Huntington’s disease is a disease that primarily affects the portion of the brain that primarily controls motor control and learning abilities. It is a genetic disorder, and those with parents carrying the Huntington’s disease gene have a 50% chance of inheriting the disorder. People that have the genetic disposition for Huntington’s disease tend to show a number of symptoms, the first generally appearing as short term memory lapses and immediate memory. Long term memory, however, tends to function fine over the progression of the disease.
Memory issues that can stem from Huntington’s disease include poor judgment and decision making skills, difficulties with problem solving abilities, and a short attention span that can deteriorate over time.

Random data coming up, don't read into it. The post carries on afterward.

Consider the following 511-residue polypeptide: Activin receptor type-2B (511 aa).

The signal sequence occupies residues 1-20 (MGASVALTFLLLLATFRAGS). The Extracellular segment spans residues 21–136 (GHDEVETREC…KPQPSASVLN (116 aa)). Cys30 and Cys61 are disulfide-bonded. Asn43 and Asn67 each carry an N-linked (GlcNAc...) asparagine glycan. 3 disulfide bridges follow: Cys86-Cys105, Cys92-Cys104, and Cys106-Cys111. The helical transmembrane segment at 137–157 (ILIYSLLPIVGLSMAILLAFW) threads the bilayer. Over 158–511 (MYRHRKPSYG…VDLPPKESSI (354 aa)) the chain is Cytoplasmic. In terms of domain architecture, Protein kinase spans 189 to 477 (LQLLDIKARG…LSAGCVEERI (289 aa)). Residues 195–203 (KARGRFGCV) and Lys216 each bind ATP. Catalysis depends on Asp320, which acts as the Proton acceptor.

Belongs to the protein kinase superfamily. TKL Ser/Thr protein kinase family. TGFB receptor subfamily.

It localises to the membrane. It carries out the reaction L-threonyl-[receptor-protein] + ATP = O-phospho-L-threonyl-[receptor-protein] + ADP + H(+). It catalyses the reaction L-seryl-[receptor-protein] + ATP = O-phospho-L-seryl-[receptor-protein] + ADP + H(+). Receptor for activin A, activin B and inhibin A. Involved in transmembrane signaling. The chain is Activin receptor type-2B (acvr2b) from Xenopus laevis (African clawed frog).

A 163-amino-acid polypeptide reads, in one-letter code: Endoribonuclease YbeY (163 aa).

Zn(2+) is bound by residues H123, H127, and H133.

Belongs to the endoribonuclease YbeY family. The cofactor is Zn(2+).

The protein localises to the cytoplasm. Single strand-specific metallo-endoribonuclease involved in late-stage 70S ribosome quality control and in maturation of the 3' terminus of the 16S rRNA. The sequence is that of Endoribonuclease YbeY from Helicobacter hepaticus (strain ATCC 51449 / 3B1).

Although there is no medical treatment that can lessen the effects of this disease and there is no way to stop or slow the progression of it, it is important that you know your family’s medical history and seek treatment as soon as it is suspected and diagnosed. This will allow you the time and ability to fully understand the disease and prepare you for the issues that will face you as it progresses.
Memory loss is a symptom of many diseases and medical issues, and it should not automatically be considered Huntington’s disease. Parkinson’s, Alzheimer’s, and other issues such as stress and pregnancy can be the cause of unusual short term memory loss and shorter attention spans. It is imperative that you seek medical help if you are experiencing memory loss symptoms that become increasingly more prominent, and if you experience any other symptoms that may be of concern to you or your primary doctor.